[linux-audio-user] Re: Totally OT

From: Maluvia <terakuma@email-addr-hidden>
Date: Thu Mar 09 2006 - 01:48:49 EET

>We can, however, put a nice frame around our art. If we are artists we
>will know if it hurts our art or not and we can easily find out which
>type of frame that will be perceived as 'honorable'. Personally, I find
>there is a great depth of that kind of art available in the commercial
>music field. They sure know how to frame things.

Absolutely! Images sell!
This is *so* important in modern culture, where even our brocolli has to be
dyed a perfect green and packaged up in PET plastic so that it 'looks
really good'.
People are buying images not just the product.
They believe their purchases define them as an individual, and want to put
their money into images that they feel they can relate to or are suggestive
of how they would *like* to see themselves.
Visual imagery can convey so much of where the music is coming from, as
well as what the people making it are about.

To this end, I have been carefully studying web sites to get good ideas on
how to carry this out.
I have a bookmark folder of what I call 'prototype' web sites - those that
have very high visual impact (in a classy, artistic way), and seem to be
very effective in drawing you into their site, stimulating your curiousity
about the content and the people behind it, and at the same time conveying
to you a sense of the *value* of what they have to offer.
It is quite an art, and clearly takes a lot of work, but I think it really
pays off.
I have definitely noticed, as Carlo has mentioned, that images - especially
high resolution *photographs* have the highest impact.
The background and layout can be very stark and simple, as long as there
are numerous interesting photographs to catch the eye and draw you in. ("A
picture is worth a thousand words", etc.)

>Point I'm making. Perhaps we need to explain to people what exactly to
>think as long as they're not going to take the trouble to find that out
>The first two CDs were like "Hi, I'm Carlo, what's your name?"
>Pure genius if you ask me. They went out and, as a CD, interacted with
>people who didn't know what they were all about. And rather than getting
>irritated about that they just went out and introduced themselves.
>I mean when you think about it it's kind of OBVIOUS, now isn't it!

I agree wholeheartedly with this as well - that's another thing I've been
noticing about popular and succesful web sites.
They give you a glimpse of the people behind the scenes - let you know who
they are, what they think and are trying to accomplish.
This humanizes the whole (hopefully very classy) presentation, reminding
you that there are real people behind it all - (and they could really use
your support!)
People seem to really love this and respond to it.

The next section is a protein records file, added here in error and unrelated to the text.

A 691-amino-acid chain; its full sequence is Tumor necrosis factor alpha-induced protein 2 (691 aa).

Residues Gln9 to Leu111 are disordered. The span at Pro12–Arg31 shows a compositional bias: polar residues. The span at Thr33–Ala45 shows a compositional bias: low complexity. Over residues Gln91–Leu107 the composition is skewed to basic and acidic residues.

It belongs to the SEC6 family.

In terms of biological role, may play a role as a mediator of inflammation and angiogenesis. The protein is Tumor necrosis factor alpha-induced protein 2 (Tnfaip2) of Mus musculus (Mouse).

We are so disconnected in this modern industrial world - this creates a
means of reconnecting on a personal level.

>And then when Richard Stallman's essays have been song over again, and
>our philosophy is clear to everyone, and we all have a full belly and a
>warm fire, then may we get back to getting REALLY crazy (like telling
>people THEY can actually make it as well.

That is what is so great about it - lighting that fire in others and
watching the fires spread.
This is how the world changes.

>Yep! That's pretty much it! Just because we're not CHARGING doesn't mean
>we don't need to MARKET our music (MARKETING=Telling people what to
>think favourable to us). We also need to make it a social standard that
>musicians on the Internet are to be tipped, and everything else is
>simply a question of horrific manners.
>Repetition. Repetion. Repetion. Over, and
>over again. We've got to hook these people. Why? Because other people
>have already hooked them. They want to be hooked. We're not going to
>milk them, we will treat them very well. But if we don't tell them what
>to think, somebody else will. And they can think whatever they want
>except for one thing: Internet musicians are to be TIPPED and their
>music is to be LISTENED TO.
> . . .
>I think we gotta do the same. We know things. These things are good and
>very wise. We need to explain them in a catchy way.


>* VERY spiffy web sites, like animated CD covers
>* Marketing tactic guerilla information ambush strategies
> (Like the 'Creative Commons' Button)
>* Song content that does not fight against anything, but simply IMPLIES
> that the truth is that downloadable music is superior. That nobody
> should even bother listening to anything else because it will be
> biased by corporatocracy anyway (I really BELIEVE this, personally)
>* People will disagree with us but start to agree with us after about
> the third time we repeat what we say as 'Truth'

Very interesting ideas.
I don't agree with the 'downloadable music is superior' part - but it is
certainly not 'inferior'.
It has its own place, and deserves compensation (i.e. donations), just as
much as any other.

>Get the facts: downloadable music makes people happier! Independent
>reveals that my sister wasn't satisfied with bought cds, but now she's so
>happy with downloaded music! Oh my ogg!:)


- Maluvia
Received on Thu Mar 9 04:15:05 2006

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